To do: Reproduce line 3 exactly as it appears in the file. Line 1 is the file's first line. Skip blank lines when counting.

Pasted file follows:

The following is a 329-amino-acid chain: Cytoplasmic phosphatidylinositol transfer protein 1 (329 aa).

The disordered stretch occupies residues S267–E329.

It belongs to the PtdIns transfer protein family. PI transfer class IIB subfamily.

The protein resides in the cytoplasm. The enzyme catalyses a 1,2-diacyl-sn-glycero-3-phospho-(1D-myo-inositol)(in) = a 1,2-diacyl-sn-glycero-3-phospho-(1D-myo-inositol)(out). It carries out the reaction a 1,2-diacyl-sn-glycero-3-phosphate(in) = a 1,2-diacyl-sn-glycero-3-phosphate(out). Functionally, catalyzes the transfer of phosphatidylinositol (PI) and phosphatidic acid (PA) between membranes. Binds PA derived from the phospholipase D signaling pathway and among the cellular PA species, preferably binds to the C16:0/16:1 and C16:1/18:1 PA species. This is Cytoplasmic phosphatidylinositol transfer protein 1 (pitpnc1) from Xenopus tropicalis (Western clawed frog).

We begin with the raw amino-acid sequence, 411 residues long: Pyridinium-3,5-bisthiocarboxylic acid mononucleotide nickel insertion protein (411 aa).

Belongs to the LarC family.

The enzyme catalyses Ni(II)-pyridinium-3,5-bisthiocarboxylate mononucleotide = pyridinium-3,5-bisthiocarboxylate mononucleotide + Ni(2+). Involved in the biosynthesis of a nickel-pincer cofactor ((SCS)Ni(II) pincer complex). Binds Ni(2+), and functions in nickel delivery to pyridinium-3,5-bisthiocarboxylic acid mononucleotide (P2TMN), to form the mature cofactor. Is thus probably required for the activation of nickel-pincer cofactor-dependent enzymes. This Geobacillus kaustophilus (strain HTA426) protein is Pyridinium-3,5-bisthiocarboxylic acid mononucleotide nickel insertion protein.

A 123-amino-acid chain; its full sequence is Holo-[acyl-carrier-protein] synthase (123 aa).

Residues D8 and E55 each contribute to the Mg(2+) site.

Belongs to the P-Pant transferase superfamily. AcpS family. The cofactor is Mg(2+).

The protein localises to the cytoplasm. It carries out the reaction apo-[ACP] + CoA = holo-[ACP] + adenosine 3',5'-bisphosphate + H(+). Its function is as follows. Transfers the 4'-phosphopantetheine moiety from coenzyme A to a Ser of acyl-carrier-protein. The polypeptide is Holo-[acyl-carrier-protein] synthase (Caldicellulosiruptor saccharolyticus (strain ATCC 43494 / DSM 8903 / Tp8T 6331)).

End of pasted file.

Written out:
It belongs to the PtdIns transfer protein family. PI transfer class IIB subfamily.